Shakespeare and Niagara Falls

by Greta Olsson

105% above Stratford-on-Avon,
40% at Niagara Falls

Have you ever wanted to visit Stratford-on-Avon in England but were unable to do so? During the 2003 Shakespeare Festival in Ashland, Oregon, I learned about a Stratford-on-Avon in Canada, between a one and a half to two hours drive east of Toronto. It has a great Shakespeare Festival, possibly equal to that of the US's top theater in Chicago, The Goodman, and certainly on a par with Ashland's, which has a published rating of number two.

When the University of Southern Oregon experienced how popular and successful Elderhostel's Shakespeare program was, with seniors staying on their campus a week to ten days to attend classes given by the actors, directors, and designers, as well as to attend the plays, SOU created Senior Ventures - an almost exact copy of Elderhostel's event. They also developed a contact with Stratford, Canada to offer a similar program there, as well as on their own campus. The major difference is that we were housed in four and five star hotels instead of on a college campus. The program was certainly equally good if not better. In fact, some of Stratford's business men have put so much money into the theater budget that their costumes, scenery, and choreography are far more elaborate than any that I've seen elsewhere.

Our group compared Ashland and Stratford, and although there was a disagreement about various actors' effectiveness, most concluded that Stratford won for absolute elegance - far superior to what is offered in cities such as St. Paul, Ashland, Chicago, New York, London, etc., etc., etc. When they presented The King and I, a costume person was sent to Thailand to purchase perfect materials to make outstanding costumes.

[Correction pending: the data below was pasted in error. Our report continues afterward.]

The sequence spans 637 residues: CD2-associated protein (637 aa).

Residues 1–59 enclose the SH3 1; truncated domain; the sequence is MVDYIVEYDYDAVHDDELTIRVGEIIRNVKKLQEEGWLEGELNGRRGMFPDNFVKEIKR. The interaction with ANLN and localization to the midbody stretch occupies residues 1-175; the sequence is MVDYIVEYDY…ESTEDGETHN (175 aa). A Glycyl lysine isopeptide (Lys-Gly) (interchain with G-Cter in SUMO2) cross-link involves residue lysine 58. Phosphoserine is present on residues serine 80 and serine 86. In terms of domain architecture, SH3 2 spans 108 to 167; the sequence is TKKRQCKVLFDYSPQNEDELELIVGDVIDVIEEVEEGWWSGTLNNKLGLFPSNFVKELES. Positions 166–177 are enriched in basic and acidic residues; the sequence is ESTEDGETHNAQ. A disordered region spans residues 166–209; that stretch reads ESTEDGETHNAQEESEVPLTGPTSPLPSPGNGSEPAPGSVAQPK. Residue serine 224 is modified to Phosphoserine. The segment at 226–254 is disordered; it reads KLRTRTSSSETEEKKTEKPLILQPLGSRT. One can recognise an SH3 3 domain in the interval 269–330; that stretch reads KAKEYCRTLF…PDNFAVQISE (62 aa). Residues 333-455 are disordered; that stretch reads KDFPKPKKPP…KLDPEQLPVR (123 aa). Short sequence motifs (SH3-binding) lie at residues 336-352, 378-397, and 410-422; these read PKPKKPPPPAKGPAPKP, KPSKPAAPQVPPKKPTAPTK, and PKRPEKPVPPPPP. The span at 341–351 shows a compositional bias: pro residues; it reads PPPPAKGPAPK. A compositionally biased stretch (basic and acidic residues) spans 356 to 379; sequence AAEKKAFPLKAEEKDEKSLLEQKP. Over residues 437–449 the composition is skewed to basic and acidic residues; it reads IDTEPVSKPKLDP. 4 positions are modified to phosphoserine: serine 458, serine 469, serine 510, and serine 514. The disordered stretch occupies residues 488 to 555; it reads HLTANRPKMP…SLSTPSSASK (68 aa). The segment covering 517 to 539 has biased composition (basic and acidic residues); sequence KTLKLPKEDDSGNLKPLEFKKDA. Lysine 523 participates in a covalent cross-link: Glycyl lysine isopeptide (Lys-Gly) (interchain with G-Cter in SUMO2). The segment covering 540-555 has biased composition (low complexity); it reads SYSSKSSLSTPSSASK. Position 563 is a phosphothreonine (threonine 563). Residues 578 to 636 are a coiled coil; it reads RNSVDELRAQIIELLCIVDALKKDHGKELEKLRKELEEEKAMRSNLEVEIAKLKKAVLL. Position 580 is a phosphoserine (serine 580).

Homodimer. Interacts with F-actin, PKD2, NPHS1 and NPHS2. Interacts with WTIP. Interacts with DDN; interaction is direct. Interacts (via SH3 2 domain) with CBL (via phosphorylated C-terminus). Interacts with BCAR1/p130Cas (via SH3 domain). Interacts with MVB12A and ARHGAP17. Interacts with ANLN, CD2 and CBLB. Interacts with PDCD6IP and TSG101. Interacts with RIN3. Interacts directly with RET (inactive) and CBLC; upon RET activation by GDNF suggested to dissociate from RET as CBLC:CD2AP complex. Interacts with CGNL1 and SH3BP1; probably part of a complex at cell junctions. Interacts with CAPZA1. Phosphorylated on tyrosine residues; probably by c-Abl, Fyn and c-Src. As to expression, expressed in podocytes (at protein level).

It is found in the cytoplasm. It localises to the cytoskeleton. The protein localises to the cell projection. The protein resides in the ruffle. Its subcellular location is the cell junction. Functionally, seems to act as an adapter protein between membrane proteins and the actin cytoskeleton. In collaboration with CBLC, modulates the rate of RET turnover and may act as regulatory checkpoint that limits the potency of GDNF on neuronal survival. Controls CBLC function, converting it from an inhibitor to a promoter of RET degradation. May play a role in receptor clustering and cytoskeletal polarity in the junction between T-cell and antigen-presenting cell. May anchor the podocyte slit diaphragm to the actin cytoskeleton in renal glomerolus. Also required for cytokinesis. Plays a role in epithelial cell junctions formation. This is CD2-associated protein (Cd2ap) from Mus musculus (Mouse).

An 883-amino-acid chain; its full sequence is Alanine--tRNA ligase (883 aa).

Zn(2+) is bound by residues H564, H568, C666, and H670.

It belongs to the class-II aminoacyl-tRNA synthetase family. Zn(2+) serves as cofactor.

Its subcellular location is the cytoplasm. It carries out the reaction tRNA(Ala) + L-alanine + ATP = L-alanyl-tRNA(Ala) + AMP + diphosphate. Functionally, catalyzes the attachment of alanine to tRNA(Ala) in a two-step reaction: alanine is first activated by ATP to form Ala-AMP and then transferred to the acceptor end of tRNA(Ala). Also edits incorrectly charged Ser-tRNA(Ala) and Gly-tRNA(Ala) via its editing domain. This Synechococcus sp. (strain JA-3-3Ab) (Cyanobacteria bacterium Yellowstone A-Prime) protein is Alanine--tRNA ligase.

The Avon River is much wider and longer than the one in England. One can sit on benches along the River near the Festival Theater, and watch birds, ducks, black swans, and boating in a peaceful, gorgeous setting. The Theater's Bakery Shop gives wonderful pre-theater tea, coffee, wine, snacks, and light lunches.

Located within an easy walk of Niagara Falls, we went through the power plant on the Canadian side and learned that at night tourists only see 40% of the water that usually makes up the Falls. America and Canada re-route 60% of the water into a reservoir to use for generating electricity. Having done so, the water is then returned to the river by early morning. Day tourists get to see 100% of the Falls.

Another one and a half to two hour drive takes a person to Niagara-on-the-Lake, a pretty, clean, little town with small shops, numerous restaurants, and two theaters devoted to George Bernard Shaw's plays. They will also include unknown, modern plays. What we saw was good.

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